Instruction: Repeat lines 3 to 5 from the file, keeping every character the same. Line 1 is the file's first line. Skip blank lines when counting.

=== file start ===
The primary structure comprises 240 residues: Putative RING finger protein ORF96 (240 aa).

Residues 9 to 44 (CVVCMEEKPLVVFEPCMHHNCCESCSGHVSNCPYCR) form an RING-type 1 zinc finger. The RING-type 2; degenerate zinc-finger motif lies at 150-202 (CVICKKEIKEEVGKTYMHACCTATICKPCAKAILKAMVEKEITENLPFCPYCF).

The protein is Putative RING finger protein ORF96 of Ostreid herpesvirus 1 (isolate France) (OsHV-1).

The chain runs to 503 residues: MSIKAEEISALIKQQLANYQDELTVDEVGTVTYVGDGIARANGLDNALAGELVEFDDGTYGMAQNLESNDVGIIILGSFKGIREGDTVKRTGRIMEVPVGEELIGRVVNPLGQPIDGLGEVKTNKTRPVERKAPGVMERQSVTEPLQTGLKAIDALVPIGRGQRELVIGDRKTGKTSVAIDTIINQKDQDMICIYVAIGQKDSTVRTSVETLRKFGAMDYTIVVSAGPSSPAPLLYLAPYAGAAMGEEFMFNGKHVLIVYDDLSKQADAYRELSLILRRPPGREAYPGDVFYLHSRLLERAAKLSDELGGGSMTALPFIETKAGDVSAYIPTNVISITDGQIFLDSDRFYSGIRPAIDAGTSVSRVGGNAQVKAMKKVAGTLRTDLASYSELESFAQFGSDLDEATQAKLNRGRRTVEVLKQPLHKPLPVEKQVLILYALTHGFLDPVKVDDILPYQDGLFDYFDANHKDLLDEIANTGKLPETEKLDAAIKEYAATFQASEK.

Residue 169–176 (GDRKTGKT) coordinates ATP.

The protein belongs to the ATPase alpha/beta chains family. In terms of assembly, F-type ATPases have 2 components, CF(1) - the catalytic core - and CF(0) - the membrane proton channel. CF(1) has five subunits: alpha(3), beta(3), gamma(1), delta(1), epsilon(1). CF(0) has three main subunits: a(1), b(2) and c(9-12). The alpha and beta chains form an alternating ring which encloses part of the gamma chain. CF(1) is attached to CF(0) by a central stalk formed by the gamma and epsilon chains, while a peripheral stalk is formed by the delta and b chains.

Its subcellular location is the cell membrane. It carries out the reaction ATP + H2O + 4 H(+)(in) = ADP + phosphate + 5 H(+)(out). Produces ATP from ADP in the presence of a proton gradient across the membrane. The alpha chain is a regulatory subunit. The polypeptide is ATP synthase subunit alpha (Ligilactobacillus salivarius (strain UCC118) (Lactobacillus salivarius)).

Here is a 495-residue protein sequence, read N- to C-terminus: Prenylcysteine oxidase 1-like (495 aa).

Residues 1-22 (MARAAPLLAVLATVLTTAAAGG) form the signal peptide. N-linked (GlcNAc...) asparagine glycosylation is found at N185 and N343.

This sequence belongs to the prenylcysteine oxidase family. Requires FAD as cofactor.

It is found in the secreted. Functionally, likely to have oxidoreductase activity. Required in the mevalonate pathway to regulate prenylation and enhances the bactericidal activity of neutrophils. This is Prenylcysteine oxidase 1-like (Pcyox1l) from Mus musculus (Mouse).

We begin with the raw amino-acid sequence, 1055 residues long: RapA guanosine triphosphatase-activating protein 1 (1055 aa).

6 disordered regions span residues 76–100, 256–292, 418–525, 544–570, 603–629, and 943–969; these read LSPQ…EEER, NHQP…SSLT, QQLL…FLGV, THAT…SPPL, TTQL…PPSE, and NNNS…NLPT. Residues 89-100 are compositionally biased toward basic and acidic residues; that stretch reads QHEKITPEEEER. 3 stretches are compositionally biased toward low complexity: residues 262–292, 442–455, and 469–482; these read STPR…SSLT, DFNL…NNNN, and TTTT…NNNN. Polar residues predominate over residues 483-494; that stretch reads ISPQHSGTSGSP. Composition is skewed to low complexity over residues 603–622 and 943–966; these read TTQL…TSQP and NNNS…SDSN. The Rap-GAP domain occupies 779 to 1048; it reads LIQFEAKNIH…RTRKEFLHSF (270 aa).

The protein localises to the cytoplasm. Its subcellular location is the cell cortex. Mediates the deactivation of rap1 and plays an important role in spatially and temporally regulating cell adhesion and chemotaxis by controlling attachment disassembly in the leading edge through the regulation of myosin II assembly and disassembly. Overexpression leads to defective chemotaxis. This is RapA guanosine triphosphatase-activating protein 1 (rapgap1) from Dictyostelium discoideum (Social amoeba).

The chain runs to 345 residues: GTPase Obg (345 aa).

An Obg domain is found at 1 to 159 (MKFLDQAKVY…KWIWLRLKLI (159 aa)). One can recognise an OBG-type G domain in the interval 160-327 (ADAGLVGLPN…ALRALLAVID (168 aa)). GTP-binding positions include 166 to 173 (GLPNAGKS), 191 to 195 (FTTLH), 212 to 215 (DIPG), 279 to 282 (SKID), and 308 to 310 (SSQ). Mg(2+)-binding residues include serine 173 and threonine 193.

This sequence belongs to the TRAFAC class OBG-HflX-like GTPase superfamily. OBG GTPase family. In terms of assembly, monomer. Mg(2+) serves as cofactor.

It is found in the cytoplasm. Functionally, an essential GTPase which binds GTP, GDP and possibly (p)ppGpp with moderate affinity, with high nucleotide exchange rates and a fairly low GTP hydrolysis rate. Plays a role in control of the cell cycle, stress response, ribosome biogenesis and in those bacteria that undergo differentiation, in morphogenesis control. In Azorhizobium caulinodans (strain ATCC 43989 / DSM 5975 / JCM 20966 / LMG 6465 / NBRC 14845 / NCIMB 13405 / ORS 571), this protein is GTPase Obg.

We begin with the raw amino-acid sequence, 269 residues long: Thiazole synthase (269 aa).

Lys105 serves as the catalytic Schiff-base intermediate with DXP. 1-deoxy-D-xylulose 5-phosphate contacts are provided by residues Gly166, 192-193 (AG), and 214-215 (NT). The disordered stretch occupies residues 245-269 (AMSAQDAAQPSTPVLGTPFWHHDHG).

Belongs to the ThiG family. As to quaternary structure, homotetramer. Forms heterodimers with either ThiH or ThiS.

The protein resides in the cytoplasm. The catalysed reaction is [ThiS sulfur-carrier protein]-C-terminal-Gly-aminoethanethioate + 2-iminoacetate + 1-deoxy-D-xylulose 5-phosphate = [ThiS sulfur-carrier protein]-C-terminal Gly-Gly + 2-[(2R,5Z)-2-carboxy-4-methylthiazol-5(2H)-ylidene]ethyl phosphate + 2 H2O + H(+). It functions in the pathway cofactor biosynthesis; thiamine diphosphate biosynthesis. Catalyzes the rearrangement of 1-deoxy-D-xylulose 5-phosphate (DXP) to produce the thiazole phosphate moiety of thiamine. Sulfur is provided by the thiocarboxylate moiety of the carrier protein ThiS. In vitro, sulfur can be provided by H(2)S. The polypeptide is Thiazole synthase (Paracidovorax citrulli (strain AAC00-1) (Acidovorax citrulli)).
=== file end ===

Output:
The protein is Putative RING finger protein ORF96 of Ostreid herpesvirus 1 (isolate France) (OsHV-1).

The chain runs to 503 residues: MSIKAEEISALIKQQLANYQDELTVDEVGTVTYVGDGIARANGLDNALAGELVEFDDGTYGMAQNLESNDVGIIILGSFKGIREGDTVKRTGRIMEVPVGEELIGRVVNPLGQPIDGLGEVKTNKTRPVERKAPGVMERQSVTEPLQTGLKAIDALVPIGRGQRELVIGDRKTGKTSVAIDTIINQKDQDMICIYVAIGQKDSTVRTSVETLRKFGAMDYTIVVSAGPSSPAPLLYLAPYAGAAMGEEFMFNGKHVLIVYDDLSKQADAYRELSLILRRPPGREAYPGDVFYLHSRLLERAAKLSDELGGGSMTALPFIETKAGDVSAYIPTNVISITDGQIFLDSDRFYSGIRPAIDAGTSVSRVGGNAQVKAMKKVAGTLRTDLASYSELESFAQFGSDLDEATQAKLNRGRRTVEVLKQPLHKPLPVEKQVLILYALTHGFLDPVKVDDILPYQDGLFDYFDANHKDLLDEIANTGKLPETEKLDAAIKEYAATFQASEK.

Residue 169–176 (GDRKTGKT) coordinates ATP.